Once they've graduated and enter the workforce, they contribute to the growth of the economy.
And they serve as role models and leaders to the generations that come after them.
Successful. Innovative. These graduates redefine the possible.
Vladimir Petrosyan came to Rancho Cordova High School from Ukraine six years ago as a junior whereupon he learned English, made the honor roll and qualified for Sacramento State’s Honors Program. His 3.9 grade-point average placed him on Sac State’s Dean’s List each year. A business major concentrating on finance, he was among nine students selected for the student investment fund. They made decisions and monitored and reported the performance of the quarter-million-dollar allocation of University Enterprises Inc.’s investment portfolio. When he graduated in May, he was honored with the Dean's Award for the College of Business Administration. (A story and video on Petrosyan and the Dean's Award are available here.)
After graduation, he landed a plum job as a support engineer with Microsoft in Charlotte, N.C. He plans to rise through the company’s ranks, become a consultant, a project/program manager, pursue an MBA and eventually open a business. Vladimir came to campus to chat during his holiday visit to Sacramento.
Q: As an émigré from Ukraine, what was the toughest challenge you confronted in high school and then in college?
A: Language, new culture, and the lack of friends were the most challenging for me for the first year in this country. I had lived in Ukraine for five years and just barely got to a point where I was relatively successful and had friends, but had to start over again. However, after a year or so, I started to feel more comfortable and began to appreciate being here.
Q: How did Sacramento State prepare you to be a leader?
A: Our professors were passionate about their specialties and urged us to be no less passionate about ours. We were taught to be organized and responsible and the classes helped develop these skills. The importance of teamwork was stressed because working together is essential. Almost every class I took had one or more group projects. We learned to communicate efficiently through oral and written presentations.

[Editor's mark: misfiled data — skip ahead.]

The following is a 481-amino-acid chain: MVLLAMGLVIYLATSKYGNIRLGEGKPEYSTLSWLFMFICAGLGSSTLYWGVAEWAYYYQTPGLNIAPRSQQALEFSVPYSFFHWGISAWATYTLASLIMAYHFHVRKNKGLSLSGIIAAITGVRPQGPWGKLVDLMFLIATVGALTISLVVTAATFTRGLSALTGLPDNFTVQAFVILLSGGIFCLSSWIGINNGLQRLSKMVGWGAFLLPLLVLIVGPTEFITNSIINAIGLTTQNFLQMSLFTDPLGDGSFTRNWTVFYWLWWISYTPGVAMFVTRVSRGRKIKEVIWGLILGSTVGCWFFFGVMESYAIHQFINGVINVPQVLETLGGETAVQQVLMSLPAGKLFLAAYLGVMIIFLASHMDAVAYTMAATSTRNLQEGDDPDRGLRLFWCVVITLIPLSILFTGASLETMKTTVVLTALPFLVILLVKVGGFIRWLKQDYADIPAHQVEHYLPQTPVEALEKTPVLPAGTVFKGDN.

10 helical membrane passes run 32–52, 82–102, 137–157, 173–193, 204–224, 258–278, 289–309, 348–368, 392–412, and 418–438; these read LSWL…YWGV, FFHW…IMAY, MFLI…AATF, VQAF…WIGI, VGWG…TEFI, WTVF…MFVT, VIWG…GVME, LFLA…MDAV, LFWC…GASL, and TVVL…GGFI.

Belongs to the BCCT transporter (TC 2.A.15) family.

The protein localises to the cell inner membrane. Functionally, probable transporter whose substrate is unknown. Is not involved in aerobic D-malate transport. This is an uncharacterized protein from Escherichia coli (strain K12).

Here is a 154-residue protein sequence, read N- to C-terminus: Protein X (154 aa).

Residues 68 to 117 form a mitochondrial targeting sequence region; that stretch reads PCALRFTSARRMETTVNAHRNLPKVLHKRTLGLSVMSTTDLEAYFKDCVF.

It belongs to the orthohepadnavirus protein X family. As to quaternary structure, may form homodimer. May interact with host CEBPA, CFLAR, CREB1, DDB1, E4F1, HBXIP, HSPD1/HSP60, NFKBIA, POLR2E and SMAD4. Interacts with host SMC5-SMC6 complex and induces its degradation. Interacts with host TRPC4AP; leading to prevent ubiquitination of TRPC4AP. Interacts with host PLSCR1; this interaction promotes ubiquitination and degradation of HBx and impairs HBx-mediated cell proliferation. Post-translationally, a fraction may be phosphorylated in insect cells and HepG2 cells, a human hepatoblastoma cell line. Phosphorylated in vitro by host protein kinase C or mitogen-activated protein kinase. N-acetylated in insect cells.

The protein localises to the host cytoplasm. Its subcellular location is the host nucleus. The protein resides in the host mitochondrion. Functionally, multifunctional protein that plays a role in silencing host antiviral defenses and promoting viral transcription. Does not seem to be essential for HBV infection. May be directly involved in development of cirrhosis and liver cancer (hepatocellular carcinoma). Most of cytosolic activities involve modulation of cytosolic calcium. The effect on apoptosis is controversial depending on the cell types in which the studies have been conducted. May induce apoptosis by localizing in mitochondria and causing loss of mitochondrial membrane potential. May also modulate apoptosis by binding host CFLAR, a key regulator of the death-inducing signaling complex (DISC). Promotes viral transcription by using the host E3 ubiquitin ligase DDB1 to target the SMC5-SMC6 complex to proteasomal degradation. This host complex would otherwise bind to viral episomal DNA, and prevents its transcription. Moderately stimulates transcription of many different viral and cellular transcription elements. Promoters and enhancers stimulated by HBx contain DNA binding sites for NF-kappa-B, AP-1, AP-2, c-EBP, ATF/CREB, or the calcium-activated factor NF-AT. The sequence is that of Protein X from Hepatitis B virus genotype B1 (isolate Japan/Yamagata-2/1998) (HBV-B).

Q: Did being in the Honors Program sharpen your skills?
A: Definitely. I am sure I would not be the person I am right now without the Honors Program. I like challenges and the Honors Program set the bar really high, which made me work extra hard to excel. Learning from the best professors and the Honors students helped me to become a better student and person. Dr. (Roberto) Pomo was a great mentor.
Q: When did you decide to pursue a business career?
A: I chose business because a business degree is always in demand and there are countless opportunities in the business world even with the weak economy.
Q: What’s your opinion of Sac State’s College of Business Administration?
A: It was a very strong program when I began my studies and became even stronger with the Business Honors Program and the Student Investment Fund. The professors’ academic and professional experience prepares students for the business world. The college expands students’ horizons by sending them to conferences and competitions and should become even better and more prestigious under Dean (Sanjay) Varshney’s leadership.
Q: How did you land that position with Microsoft, and has the company met your expectations so far?
A: During my last semester, I applied to IBM, Intel, and Microsoft. Microsoft responded first and scheduled a phone interview. The company flew me to Charlotte for a four-hour interview and I received an offer within a week. This is a perfect match for me because Microsoft is a global player. The company’s training program has exceeded my expectations.
Q: Was it tough going from California to North Carolina?
A: Yes, because I miss my family and friends, but this is a good opportunity for me to learn how to be independent and explore the world.
Q: Where do you see yourself in 10 years?
A: I’ve long had a dream of owning my own business, so that is where I am aiming long term. However, I need to get some more work experience and probably earn a graduate degree.
- Alan Miller